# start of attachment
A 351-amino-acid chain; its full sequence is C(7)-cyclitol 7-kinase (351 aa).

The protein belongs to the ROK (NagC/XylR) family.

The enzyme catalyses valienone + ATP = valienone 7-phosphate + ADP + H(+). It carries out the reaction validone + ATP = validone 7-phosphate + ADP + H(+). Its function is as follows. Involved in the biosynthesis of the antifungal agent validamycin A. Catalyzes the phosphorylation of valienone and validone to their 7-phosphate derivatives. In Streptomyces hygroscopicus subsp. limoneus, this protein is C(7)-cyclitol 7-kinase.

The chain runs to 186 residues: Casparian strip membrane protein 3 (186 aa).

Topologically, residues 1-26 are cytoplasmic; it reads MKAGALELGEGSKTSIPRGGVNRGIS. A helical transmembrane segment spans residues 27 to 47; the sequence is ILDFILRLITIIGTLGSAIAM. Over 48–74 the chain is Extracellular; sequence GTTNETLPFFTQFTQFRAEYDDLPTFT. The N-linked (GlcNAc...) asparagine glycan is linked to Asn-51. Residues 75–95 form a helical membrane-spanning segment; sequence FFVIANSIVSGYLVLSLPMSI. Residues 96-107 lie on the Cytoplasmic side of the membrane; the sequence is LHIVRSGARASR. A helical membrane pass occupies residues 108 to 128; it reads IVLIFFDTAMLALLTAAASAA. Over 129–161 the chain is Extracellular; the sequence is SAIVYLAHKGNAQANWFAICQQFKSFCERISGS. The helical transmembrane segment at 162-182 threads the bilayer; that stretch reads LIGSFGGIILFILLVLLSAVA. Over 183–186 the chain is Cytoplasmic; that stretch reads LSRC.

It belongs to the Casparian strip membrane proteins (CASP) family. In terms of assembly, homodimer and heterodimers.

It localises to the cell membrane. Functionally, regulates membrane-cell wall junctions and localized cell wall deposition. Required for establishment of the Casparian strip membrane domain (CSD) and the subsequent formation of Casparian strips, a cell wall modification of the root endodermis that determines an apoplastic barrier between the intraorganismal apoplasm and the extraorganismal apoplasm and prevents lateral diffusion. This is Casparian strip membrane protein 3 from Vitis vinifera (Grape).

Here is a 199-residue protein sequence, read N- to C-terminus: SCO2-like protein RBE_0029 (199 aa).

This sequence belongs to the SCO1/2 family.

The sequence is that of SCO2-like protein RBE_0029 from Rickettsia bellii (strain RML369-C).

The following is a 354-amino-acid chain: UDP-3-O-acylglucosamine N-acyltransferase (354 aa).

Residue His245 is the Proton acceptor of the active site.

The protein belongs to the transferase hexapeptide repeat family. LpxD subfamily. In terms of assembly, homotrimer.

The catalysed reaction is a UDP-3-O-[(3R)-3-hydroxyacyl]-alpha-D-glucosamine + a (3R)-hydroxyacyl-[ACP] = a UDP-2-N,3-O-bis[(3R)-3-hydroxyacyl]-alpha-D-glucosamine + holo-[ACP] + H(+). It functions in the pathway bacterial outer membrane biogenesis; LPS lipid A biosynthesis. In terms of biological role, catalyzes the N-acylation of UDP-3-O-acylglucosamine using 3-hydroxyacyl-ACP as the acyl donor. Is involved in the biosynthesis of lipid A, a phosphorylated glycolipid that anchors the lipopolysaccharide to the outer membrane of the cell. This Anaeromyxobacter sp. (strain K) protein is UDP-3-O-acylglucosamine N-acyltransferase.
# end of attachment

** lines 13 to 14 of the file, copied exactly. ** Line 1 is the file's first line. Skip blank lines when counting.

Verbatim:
The protein belongs to the transferase hexapeptide repeat family. LpxD subfamily. In terms of assembly, homotrimer.

The catalysed reaction is a UDP-3-O-[(3R)-3-hydroxyacyl]-alpha-D-glucosamine + a (3R)-hydroxyacyl-[ACP] = a UDP-2-N,3-O-bis[(3R)-3-hydroxyacyl]-alpha-D-glucosamine + holo-[ACP] + H(+). It functions in the pathway bacterial outer membrane biogenesis; LPS lipid A biosynthesis. In terms of biological role, catalyzes the N-acylation of UDP-3-O-acylglucosamine using 3-hydroxyacyl-ACP as the acyl donor. Is involved in the biosynthesis of lipid A, a phosphorylated glycolipid that anchors the lipopolysaccharide to the outer membrane of the cell. This Anaeromyxobacter sp. (strain K) protein is UDP-3-O-acylglucosamine N-acyltransferase.